There’s something almost magical and mesmerizing about watching a perfectly timed, precisely synchronized swimming routine, complete with beautiful long lines and extended legs.
Behind the creation of that beautiful routine, is a group of athletes who worked tirelessly to create that piece of art and athleticism. But within that team, there’s at least one who didn’t think she’d make the cut. Not because of her skill, or lack thereof. Rather because of her size. Because she had thighs that touched or didn’t have a flat stomach. It wasn’t her skill holding her back. It was her shape.
The current general culture of synchro is one that tends to foster a focus on how an athlete looks, over how they perform. And while, yes, we want our athletes to be in the best shape they possibly can be (and that doesn’t just mean appearance wise!), our sole focus on looks over skills can often hinder just that, the skill and performance itself.
Under-eating and inadequately fueling during intense training is the biggest cause of injury. The female athlete triad is something I don’t believe (as a former athlete and now practicing dietitian) is focused on enough and often goes misdiagnosed or even undiagnosed.
Girls/women who play sports or exercise intensely are at risk for the female athlete triad. The female athlete triad is a combination of three conditions: disordered eating, amenorrhea, and osteoporosis, most often seen early on as low bone mineral density. These can occur in congruence with or without the disordered eating or eating disorder piece. The impact of the female athlete triad is not only immediate in terms of an athlete’s performance, it is also long lasting and can greatly impact the athlete’s health in the long run. This is just one of the reasons why I am so passionate about changing the narrative to encourage adequate fueling for our athletes! It doesn’t just matter now; it matters for the rest of their lives.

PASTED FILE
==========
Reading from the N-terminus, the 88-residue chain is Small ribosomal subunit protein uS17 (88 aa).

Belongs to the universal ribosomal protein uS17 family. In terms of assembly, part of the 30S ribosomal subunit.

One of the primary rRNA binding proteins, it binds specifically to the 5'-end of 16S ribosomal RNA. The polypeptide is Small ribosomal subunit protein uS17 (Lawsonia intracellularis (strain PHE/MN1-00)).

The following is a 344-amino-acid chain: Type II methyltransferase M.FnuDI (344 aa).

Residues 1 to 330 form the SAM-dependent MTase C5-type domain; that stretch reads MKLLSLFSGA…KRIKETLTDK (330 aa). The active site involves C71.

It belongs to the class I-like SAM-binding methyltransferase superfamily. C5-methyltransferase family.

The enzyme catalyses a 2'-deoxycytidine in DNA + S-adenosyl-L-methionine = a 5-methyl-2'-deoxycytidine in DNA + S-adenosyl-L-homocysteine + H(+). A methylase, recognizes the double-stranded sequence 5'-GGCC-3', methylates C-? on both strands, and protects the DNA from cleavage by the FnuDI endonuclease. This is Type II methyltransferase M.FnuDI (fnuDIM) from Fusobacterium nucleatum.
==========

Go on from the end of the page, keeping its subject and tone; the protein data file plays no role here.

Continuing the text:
So, how can we change the narrative? Shift away from appearance focused talk and move towards performance enhancing talk!
I believe our words as coaches, fellow athletes, parents, siblings, and friends can make all the difference in the world. Simply changing our language can have a major impact on our athletes overall health and wellness, and therefore their performance.
Instead of saying: "you need to look good in the suit” (something that was actually said to me as an athlete).
Try:“we want you to be able to perform at your best.”
Instead of saying: "Don’t eat sugar, it’s bad for you.”
Try: "focus on foods that make you feel your best and help you maximize your potential.”
Our words are powerful. They can easily impact an athlete for the rest of their lives. I know, because it happened to me firsthand.
The more the athlete is restricted, the worse off their relationship with food will be, which will directly impact their ability to perform at their best.
Lastly, if an athlete feels good about themselves, they’re going to be more confident. Confidence precedes performance. Instill confidence in an athlete about their ability to fuel themselves, and they will not only be able to provide themselves with the fuel needed to excel in their sport, but they will also find the confidence to take it to the next level.
To learn more information of the female athlete triad click the link below.